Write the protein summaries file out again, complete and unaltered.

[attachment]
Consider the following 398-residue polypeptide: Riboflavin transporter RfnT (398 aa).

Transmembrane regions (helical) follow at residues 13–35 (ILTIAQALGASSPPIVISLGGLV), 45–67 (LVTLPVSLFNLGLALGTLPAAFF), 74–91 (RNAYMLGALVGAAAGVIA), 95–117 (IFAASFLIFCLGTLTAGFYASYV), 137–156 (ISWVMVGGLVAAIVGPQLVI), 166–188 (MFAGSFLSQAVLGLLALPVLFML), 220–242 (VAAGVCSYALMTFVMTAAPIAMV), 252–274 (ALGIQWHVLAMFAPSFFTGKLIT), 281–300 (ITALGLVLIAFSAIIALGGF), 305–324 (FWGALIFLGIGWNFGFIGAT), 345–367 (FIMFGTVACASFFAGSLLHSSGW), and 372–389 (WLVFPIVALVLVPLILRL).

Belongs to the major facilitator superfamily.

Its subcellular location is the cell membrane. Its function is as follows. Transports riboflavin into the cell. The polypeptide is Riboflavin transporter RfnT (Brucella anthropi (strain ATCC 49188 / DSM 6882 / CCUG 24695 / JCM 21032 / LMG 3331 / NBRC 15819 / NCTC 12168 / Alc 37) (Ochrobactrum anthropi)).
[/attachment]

Consider the following 398-residue polypeptide: Riboflavin transporter RfnT (398 aa).

Transmembrane regions (helical) follow at residues 13–35 (ILTIAQALGASSPPIVISLGGLV), 45–67 (LVTLPVSLFNLGLALGTLPAAFF), 74–91 (RNAYMLGALVGAAAGVIA), 95–117 (IFAASFLIFCLGTLTAGFYASYV), 137–156 (ISWVMVGGLVAAIVGPQLVI), 166–188 (MFAGSFLSQAVLGLLALPVLFML), 220–242 (VAAGVCSYALMTFVMTAAPIAMV), 252–274 (ALGIQWHVLAMFAPSFFTGKLIT), 281–300 (ITALGLVLIAFSAIIALGGF), 305–324 (FWGALIFLGIGWNFGFIGAT), 345–367 (FIMFGTVACASFFAGSLLHSSGW), and 372–389 (WLVFPIVALVLVPLILRL).

Belongs to the major facilitator superfamily.

Its subcellular location is the cell membrane. Its function is as follows. Transports riboflavin into the cell. The polypeptide is Riboflavin transporter RfnT (Brucella anthropi (strain ATCC 49188 / DSM 6882 / CCUG 24695 / JCM 21032 / LMG 3331 / NBRC 15819 / NCTC 12168 / Alc 37) (Ochrobactrum anthropi)).